EXCLUSIVE INTERVIEW: NYPD Commissioner James O'Neill reflects on careerPosted: Updated:
In his final weeks with the NYPD, Commissioner James O'Neill sat down with News 12 to reflect on his time with the department and as the city's top officer.
For the last 37 years, James O'Neill spent his days working to protect New York City. He announced last week that he was leaving the department to take a job with Visa.
"I have very mixed feelings, I do, almost 37 years is a long time," says O'Neill.
WATCH: Katie Lusso's full interview with NYPD Commissioner James O'Neill
The Brooklyn-born commissioner started out as a transit officer in 1983. He says he never thought he would ascend to the top of the ranks. He became chief of the department over 30 years later in 2014.
"The Ferguson [Missouri] decision was the end of November 2014, and the [Eric] Garner decision was the next week. We had weeks of protests sometimes three or four-thousand people, I think one Saturday there were 30,000 people.
Then on Dec. 20, 2014, two NYPD officers - Rafael Ramos and Wenjian Liu - were assassinated in Bed-Stuy.
"That got close to bringing us to our knees. That really helped me learn that if we're going to make the city safe, if we're going to keep the cops safe, there's got to be real relationships built up through all five boroughs," says O'Neill. "They have to trust us and we have to trust them."
The violence led to neighborhood policing and the start of the neighborhood coordination officer program.
In 2016, O'Neill took over as police commissioner. On his first day in the role, the Chelsea bombing injured dozens in Manhattan.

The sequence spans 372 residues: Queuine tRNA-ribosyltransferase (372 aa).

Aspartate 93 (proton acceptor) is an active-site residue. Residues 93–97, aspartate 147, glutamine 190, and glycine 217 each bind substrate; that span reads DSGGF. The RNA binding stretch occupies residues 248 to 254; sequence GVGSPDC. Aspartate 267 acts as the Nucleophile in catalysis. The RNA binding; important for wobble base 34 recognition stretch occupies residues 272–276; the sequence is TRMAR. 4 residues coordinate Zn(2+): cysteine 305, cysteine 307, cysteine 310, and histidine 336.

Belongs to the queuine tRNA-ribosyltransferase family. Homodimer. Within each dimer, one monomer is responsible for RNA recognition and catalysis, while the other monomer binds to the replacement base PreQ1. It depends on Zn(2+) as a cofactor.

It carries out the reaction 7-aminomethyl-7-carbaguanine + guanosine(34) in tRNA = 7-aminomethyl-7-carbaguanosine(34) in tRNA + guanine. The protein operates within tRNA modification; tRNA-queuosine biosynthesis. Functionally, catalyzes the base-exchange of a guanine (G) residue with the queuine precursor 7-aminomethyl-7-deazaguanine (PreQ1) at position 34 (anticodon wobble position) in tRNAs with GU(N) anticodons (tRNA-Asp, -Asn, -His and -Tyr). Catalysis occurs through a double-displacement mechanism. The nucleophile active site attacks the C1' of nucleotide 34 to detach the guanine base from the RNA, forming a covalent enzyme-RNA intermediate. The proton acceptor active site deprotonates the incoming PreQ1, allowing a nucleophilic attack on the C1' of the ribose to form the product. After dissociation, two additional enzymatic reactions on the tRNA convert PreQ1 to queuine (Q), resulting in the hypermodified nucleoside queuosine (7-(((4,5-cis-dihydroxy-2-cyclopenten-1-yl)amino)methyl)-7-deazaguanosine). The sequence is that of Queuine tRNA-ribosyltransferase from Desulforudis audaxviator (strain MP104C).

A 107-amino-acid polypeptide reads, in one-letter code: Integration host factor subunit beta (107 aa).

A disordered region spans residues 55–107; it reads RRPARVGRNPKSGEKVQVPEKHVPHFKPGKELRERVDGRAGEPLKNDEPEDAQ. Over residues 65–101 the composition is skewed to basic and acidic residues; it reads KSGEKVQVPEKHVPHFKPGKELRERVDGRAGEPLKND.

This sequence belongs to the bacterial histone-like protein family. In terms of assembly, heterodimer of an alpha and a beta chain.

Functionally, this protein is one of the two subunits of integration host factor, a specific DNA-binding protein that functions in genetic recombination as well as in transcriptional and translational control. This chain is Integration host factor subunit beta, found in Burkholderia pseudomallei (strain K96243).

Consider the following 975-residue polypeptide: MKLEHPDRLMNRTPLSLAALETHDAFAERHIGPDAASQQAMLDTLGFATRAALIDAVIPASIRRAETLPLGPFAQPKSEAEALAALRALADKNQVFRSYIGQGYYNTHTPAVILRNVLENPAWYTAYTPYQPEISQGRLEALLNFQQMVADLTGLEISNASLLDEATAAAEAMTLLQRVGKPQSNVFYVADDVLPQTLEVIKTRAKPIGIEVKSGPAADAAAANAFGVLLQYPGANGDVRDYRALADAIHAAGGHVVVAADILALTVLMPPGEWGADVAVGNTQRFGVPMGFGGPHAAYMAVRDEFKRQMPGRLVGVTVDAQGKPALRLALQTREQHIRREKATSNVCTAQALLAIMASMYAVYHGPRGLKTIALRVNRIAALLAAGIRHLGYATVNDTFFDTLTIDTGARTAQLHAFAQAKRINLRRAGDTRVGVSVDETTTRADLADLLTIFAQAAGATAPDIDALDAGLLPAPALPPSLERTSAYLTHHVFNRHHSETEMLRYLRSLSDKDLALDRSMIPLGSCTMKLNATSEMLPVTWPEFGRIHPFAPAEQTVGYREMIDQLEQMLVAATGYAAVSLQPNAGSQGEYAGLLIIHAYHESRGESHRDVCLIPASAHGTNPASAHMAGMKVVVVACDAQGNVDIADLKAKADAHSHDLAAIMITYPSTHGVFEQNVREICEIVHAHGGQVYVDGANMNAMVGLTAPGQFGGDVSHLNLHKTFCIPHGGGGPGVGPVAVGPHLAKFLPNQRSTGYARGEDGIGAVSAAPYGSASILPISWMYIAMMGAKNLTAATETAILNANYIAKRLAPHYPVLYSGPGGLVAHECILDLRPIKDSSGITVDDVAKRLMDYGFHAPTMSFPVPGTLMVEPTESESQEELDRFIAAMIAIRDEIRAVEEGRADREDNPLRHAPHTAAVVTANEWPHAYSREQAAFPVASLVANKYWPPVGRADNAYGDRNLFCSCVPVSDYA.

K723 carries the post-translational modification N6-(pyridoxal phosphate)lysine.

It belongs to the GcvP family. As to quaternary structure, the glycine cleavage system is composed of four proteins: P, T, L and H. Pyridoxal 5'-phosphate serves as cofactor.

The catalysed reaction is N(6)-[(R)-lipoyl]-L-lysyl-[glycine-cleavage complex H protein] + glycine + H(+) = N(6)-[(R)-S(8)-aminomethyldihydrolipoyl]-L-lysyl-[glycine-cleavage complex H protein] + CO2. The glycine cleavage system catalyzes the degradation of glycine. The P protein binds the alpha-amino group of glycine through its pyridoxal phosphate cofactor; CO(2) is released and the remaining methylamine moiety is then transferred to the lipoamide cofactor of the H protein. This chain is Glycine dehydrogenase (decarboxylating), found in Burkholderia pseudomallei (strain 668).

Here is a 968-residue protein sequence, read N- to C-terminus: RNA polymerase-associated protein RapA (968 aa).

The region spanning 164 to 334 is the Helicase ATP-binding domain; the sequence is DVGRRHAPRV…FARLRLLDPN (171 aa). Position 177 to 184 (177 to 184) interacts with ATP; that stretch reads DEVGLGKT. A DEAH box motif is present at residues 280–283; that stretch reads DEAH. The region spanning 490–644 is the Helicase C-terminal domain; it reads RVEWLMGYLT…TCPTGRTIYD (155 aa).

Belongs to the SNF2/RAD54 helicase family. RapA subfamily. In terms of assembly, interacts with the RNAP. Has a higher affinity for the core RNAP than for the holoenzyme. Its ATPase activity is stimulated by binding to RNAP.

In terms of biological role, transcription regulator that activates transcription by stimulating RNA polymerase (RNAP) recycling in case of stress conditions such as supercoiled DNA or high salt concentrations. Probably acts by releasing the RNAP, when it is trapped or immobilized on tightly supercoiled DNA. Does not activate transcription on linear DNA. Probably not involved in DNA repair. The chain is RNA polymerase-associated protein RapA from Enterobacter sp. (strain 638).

"I said, uh, OK this didn't take too long to test me," says O'Neill.
Despite that, O'Neill says she never lost sight of the bigger picture -- safety. One way he handled that was implementing body cameras on all uniformed officers.
Over the summer, O'Neill made the controversial decision to fire officer Daniel Pantaleo in connection to the death of Eric Garner.
"I said it that day and I'll say it again, and I don't think it's all police officers, but I'm sure there were many police officers that weren't happy with that decision, but there are rules and regulations in the NYPD that have to be followed, and I have to look out for all 8.6 million New Yorkers," he says.
In recent months, mental health became a focus, with 10 NYPD officers taking their own lives in 10 months.
"It crushed us, it crushed me personally," says O'Neill. "To think that, you hear one, and then another and another and another. When's it going to stop? What are we going to do? We have to do it fast."
He insists the the NYPD is making changes, so far training peer support counselors and partnering with New York Presbyterian, but adds that one of the biggest challenges they're facing is the stigma.
As to why he resigned now, O'Neill says there was nothing that specifically impacted the timing.
"There was an opportunity for me ... I'm not sure that these opportunities are always going to be out there," says O'Neill. "Also excited about moving on to the next chapter of my life. You know, my mom is 88. Maybe I'll have the opportunity to see her a little more. I have two sons, maybe I'll get some time to spend with those guys."
As for his future in law enforcement, he's not ruling anything out, saying, "It's in my blood. I can't say. But if the opportunity presented itself down the line, I'd have to really think about it."
O'Neill's last day is Nov. 30, with Chief of Detectives Dermot Shea set to take over Dec. 1.